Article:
Which Herbs Are Good for Cholesterol, Blood Sugar and Healthy , Arteries?
Answered by: Robert Newman, L.Ac.
Question from: No Name Given
Posted on: June 08, 2004

What herbs are good to take for cholesterol? Also what herbs are good for blood sugar and to stop the arteries to your heart from coating? I am currently taking red yeast rice for my cholesterol; I am not into taking what the doctors prescribe because of the side affects affiliated with those medicines. Please let me know about a herb that I may be able to take -- I had a triple by-pass 3 years ago, but not a heart attack: just a triple by-pass, and my husband has 2 stents. I also would like to know if you have a program to follow for a diet and if there are maybe some herbs to help us to control our appetities. We are both in our 50’s -- any help would be greatly appreciated.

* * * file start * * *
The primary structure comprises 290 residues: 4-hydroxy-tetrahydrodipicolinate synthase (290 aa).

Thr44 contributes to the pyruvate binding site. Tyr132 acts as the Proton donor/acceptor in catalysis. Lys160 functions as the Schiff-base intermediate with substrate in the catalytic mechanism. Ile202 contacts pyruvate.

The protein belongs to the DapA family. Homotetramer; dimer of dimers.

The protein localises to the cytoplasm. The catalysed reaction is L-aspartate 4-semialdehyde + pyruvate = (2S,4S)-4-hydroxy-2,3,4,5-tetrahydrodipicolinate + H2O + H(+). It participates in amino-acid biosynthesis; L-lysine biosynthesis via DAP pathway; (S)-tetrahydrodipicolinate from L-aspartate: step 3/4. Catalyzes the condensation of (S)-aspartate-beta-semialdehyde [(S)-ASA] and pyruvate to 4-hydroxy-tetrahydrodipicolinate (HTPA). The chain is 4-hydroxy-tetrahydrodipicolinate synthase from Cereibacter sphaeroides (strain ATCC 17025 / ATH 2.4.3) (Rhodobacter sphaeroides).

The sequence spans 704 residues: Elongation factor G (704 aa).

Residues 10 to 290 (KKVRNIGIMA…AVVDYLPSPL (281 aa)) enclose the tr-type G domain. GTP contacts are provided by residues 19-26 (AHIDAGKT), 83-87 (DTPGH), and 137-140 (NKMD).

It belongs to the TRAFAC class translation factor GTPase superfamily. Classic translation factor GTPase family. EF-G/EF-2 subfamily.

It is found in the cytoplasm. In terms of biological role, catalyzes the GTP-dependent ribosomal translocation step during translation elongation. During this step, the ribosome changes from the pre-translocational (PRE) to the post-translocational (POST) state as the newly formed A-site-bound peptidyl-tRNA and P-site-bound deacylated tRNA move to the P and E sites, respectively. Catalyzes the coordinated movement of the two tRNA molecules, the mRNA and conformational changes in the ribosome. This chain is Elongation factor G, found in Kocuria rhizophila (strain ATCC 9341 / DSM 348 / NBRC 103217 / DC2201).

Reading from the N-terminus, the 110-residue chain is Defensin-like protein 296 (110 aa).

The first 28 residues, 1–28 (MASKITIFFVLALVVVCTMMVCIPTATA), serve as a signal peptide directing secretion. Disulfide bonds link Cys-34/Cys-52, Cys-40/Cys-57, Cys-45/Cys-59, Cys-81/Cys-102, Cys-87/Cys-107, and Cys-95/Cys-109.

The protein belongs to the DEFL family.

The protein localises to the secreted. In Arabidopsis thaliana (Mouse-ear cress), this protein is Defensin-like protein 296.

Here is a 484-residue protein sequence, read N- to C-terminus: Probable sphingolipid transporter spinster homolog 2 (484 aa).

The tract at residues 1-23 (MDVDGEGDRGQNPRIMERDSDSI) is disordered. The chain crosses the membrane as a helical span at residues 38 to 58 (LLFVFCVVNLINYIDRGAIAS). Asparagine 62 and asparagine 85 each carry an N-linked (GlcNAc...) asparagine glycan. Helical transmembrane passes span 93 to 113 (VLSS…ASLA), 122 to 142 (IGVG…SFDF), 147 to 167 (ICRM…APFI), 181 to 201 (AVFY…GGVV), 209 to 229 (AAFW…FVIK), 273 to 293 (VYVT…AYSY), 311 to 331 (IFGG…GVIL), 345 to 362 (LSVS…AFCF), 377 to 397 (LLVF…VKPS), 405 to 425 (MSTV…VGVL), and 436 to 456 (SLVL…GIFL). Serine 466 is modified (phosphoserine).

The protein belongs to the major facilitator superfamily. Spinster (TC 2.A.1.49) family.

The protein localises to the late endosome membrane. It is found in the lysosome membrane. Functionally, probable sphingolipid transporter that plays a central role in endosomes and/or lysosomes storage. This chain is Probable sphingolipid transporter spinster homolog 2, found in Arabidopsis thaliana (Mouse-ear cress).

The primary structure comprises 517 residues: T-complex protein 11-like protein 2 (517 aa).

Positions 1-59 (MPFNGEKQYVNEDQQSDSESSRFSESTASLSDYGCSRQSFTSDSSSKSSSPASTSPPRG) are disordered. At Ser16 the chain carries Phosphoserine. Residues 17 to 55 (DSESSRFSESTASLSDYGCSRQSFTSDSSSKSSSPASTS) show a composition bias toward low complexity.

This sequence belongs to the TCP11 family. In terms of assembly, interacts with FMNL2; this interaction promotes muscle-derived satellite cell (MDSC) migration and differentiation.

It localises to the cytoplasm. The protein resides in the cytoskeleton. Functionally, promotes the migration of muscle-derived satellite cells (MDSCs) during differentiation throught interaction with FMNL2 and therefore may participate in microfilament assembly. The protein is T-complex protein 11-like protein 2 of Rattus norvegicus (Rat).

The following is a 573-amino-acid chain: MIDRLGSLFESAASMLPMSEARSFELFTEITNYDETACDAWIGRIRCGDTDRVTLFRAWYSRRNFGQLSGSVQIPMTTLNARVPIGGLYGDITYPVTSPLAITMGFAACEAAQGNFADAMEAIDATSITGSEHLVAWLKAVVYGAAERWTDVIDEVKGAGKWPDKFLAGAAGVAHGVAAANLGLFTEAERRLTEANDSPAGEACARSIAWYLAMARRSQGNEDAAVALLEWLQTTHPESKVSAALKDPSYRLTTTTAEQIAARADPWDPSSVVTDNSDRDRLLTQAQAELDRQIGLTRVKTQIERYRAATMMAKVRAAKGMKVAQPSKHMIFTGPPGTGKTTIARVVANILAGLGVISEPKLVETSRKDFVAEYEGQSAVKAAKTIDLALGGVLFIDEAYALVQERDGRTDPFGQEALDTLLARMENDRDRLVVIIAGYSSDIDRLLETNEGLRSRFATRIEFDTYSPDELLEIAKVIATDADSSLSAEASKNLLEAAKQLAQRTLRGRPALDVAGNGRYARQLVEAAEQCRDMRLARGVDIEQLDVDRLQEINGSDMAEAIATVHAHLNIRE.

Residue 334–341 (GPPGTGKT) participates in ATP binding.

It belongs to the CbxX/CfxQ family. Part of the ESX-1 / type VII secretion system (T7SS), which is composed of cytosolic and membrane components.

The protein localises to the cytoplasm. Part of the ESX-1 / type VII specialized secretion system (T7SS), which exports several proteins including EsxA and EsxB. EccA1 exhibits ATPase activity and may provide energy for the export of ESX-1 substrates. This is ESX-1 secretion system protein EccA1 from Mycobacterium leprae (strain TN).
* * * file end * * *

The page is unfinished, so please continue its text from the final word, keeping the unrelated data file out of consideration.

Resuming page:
Before I list some Chinese herbs which could be considered for addressing high cholesterol and high blood sugar, and also helping to keep the arteries to the heart in better condition, I would like to mention something about picking herbs to simpy treat a particular symptom or two. In a wholistic medicine approach such as acupuncture and oriental medicine (AOM), we see each person as an individual and do in-depth and very detailed interviews and exams to make an accurate diagnosis of each person within our system of medicine. We believe that you cannot separate the patient from his illness or from his symptoms, so looking at just one simple part of the patient (such as his cholesterol or his arthritis, etc.), disconnected from the other signs and symptoms that are present and disconnected from the person’s constitutional strengths and weaknesses, can lead to many possible problems. I mention this because it is not as likely to get the best effect, and can occasionally even be risky or unsafe, to prescribe herbs on the basis of a symptom or two that is generalized and common to many people. This is how side-effects are produced. I will mention here that, in actuality, there are no such things as "side-effects," but rather there is a whole range of effects that any one substance can produce in someone’s system. If one is aware and knowledgeable about all (or at least most) of the properties and functions of a substance and how it affects the body, mind and spirit and one matches as many of those properties and functions to a totality of issues and the constitutional make-up of the patient as closely as possible, one will get the least amount of "side-effects" and the greatest and deepest level of therapeutic benefit. It is simply a matter of trying to utilize ALL of the effects that a substance commonly produces and matching those effects as closely as one can with as many of the patient’s needs as is possible.